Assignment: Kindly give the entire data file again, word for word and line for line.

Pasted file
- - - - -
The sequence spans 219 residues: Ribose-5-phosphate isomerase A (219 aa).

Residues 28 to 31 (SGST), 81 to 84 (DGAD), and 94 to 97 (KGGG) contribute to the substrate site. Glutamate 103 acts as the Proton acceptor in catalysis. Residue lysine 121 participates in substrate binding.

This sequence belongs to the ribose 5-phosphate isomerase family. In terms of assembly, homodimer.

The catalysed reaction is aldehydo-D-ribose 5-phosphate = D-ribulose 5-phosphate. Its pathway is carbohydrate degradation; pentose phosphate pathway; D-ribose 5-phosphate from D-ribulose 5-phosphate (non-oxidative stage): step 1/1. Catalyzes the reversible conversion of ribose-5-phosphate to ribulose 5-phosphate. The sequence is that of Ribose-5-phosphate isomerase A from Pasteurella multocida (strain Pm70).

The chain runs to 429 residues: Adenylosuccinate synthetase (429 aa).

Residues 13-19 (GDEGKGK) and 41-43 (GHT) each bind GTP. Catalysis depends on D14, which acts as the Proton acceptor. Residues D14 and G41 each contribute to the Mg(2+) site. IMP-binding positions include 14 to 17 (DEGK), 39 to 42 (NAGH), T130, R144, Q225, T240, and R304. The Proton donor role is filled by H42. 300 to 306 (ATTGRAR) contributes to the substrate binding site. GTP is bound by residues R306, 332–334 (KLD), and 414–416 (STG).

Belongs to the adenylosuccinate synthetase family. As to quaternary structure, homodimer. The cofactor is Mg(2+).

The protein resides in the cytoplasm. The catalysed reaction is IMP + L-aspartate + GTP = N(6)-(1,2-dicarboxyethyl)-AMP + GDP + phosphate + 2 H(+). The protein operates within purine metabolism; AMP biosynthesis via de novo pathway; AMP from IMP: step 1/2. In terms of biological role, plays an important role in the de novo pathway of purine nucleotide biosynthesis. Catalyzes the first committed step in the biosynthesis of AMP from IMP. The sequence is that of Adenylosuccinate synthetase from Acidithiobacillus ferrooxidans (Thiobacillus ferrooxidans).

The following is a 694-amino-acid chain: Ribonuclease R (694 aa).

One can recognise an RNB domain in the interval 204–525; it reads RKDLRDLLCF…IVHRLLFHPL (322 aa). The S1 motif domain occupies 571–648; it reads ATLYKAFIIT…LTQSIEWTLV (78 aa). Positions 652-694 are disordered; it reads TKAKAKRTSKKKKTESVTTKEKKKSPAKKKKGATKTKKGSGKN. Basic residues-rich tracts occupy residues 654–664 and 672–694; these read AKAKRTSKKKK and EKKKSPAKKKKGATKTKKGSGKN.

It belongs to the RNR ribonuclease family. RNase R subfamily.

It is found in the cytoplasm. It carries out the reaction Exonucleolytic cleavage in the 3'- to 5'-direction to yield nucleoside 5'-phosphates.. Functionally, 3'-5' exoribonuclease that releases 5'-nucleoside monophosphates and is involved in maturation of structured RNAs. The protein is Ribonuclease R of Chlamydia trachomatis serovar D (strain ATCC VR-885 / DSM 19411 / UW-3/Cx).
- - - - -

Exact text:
The sequence spans 219 residues: Ribose-5-phosphate isomerase A (219 aa).

Residues 28 to 31 (SGST), 81 to 84 (DGAD), and 94 to 97 (KGGG) contribute to the substrate site. Glutamate 103 acts as the Proton acceptor in catalysis. Residue lysine 121 participates in substrate binding.

This sequence belongs to the ribose 5-phosphate isomerase family. In terms of assembly, homodimer.

The catalysed reaction is aldehydo-D-ribose 5-phosphate = D-ribulose 5-phosphate. Its pathway is carbohydrate degradation; pentose phosphate pathway; D-ribose 5-phosphate from D-ribulose 5-phosphate (non-oxidative stage): step 1/1. Catalyzes the reversible conversion of ribose-5-phosphate to ribulose 5-phosphate. The sequence is that of Ribose-5-phosphate isomerase A from Pasteurella multocida (strain Pm70).

The chain runs to 429 residues: Adenylosuccinate synthetase (429 aa).

Residues 13-19 (GDEGKGK) and 41-43 (GHT) each bind GTP. Catalysis depends on D14, which acts as the Proton acceptor. Residues D14 and G41 each contribute to the Mg(2+) site. IMP-binding positions include 14 to 17 (DEGK), 39 to 42 (NAGH), T130, R144, Q225, T240, and R304. The Proton donor role is filled by H42. 300 to 306 (ATTGRAR) contributes to the substrate binding site. GTP is bound by residues R306, 332–334 (KLD), and 414–416 (STG).

Belongs to the adenylosuccinate synthetase family. As to quaternary structure, homodimer. The cofactor is Mg(2+).

The protein resides in the cytoplasm. The catalysed reaction is IMP + L-aspartate + GTP = N(6)-(1,2-dicarboxyethyl)-AMP + GDP + phosphate + 2 H(+). The protein operates within purine metabolism; AMP biosynthesis via de novo pathway; AMP from IMP: step 1/2. In terms of biological role, plays an important role in the de novo pathway of purine nucleotide biosynthesis. Catalyzes the first committed step in the biosynthesis of AMP from IMP. The sequence is that of Adenylosuccinate synthetase from Acidithiobacillus ferrooxidans (Thiobacillus ferrooxidans).

The following is a 694-amino-acid chain: Ribonuclease R (694 aa).

One can recognise an RNB domain in the interval 204–525; it reads RKDLRDLLCF…IVHRLLFHPL (322 aa). The S1 motif domain occupies 571–648; it reads ATLYKAFIIT…LTQSIEWTLV (78 aa). Positions 652-694 are disordered; it reads TKAKAKRTSKKKKTESVTTKEKKKSPAKKKKGATKTKKGSGKN. Basic residues-rich tracts occupy residues 654–664 and 672–694; these read AKAKRTSKKKK and EKKKSPAKKKKGATKTKKGSGKN.

It belongs to the RNR ribonuclease family. RNase R subfamily.

It is found in the cytoplasm. It carries out the reaction Exonucleolytic cleavage in the 3'- to 5'-direction to yield nucleoside 5'-phosphates.. Functionally, 3'-5' exoribonuclease that releases 5'-nucleoside monophosphates and is involved in maturation of structured RNAs. The protein is Ribonuclease R of Chlamydia trachomatis serovar D (strain ATCC VR-885 / DSM 19411 / UW-3/Cx).